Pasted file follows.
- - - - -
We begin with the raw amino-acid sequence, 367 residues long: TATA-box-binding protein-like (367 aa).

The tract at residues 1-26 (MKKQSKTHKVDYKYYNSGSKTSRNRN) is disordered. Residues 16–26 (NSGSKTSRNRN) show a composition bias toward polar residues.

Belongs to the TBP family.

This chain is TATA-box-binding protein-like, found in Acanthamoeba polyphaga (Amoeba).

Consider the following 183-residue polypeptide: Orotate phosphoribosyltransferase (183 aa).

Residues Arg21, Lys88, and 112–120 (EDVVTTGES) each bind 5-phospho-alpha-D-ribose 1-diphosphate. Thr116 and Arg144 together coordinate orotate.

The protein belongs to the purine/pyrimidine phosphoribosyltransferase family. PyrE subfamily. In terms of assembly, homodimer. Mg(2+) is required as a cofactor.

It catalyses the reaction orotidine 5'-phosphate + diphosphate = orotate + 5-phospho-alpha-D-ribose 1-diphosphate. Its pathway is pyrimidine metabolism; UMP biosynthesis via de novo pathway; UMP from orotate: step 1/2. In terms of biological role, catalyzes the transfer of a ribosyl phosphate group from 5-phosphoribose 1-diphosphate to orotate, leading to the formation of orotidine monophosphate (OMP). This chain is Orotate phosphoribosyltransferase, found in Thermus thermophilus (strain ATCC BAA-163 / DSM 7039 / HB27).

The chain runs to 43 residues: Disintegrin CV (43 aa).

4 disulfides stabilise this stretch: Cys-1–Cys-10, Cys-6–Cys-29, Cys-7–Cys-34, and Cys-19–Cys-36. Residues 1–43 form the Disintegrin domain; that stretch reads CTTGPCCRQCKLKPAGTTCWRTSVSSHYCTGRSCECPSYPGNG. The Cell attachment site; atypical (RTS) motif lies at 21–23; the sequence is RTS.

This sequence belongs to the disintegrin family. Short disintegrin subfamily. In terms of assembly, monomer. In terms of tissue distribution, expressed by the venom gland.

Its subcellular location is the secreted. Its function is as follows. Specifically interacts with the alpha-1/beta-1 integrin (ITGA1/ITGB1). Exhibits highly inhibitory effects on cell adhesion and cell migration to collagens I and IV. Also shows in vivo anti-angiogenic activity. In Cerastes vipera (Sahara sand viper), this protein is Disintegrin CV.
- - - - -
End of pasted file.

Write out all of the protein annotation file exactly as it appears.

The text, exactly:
We begin with the raw amino-acid sequence, 367 residues long: TATA-box-binding protein-like (367 aa).

The tract at residues 1-26 (MKKQSKTHKVDYKYYNSGSKTSRNRN) is disordered. Residues 16–26 (NSGSKTSRNRN) show a composition bias toward polar residues.

Belongs to the TBP family.

This chain is TATA-box-binding protein-like, found in Acanthamoeba polyphaga (Amoeba).

Consider the following 183-residue polypeptide: Orotate phosphoribosyltransferase (183 aa).

Residues Arg21, Lys88, and 112–120 (EDVVTTGES) each bind 5-phospho-alpha-D-ribose 1-diphosphate. Thr116 and Arg144 together coordinate orotate.

The protein belongs to the purine/pyrimidine phosphoribosyltransferase family. PyrE subfamily. In terms of assembly, homodimer. Mg(2+) is required as a cofactor.

It catalyses the reaction orotidine 5'-phosphate + diphosphate = orotate + 5-phospho-alpha-D-ribose 1-diphosphate. Its pathway is pyrimidine metabolism; UMP biosynthesis via de novo pathway; UMP from orotate: step 1/2. In terms of biological role, catalyzes the transfer of a ribosyl phosphate group from 5-phosphoribose 1-diphosphate to orotate, leading to the formation of orotidine monophosphate (OMP). This chain is Orotate phosphoribosyltransferase, found in Thermus thermophilus (strain ATCC BAA-163 / DSM 7039 / HB27).

The chain runs to 43 residues: Disintegrin CV (43 aa).

4 disulfides stabilise this stretch: Cys-1–Cys-10, Cys-6–Cys-29, Cys-7–Cys-34, and Cys-19–Cys-36. Residues 1–43 form the Disintegrin domain; that stretch reads CTTGPCCRQCKLKPAGTTCWRTSVSSHYCTGRSCECPSYPGNG. The Cell attachment site; atypical (RTS) motif lies at 21–23; the sequence is RTS.

This sequence belongs to the disintegrin family. Short disintegrin subfamily. In terms of assembly, monomer. In terms of tissue distribution, expressed by the venom gland.

Its subcellular location is the secreted. Its function is as follows. Specifically interacts with the alpha-1/beta-1 integrin (ITGA1/ITGB1). Exhibits highly inhibitory effects on cell adhesion and cell migration to collagens I and IV. Also shows in vivo anti-angiogenic activity. In Cerastes vipera (Sahara sand viper), this protein is Disintegrin CV.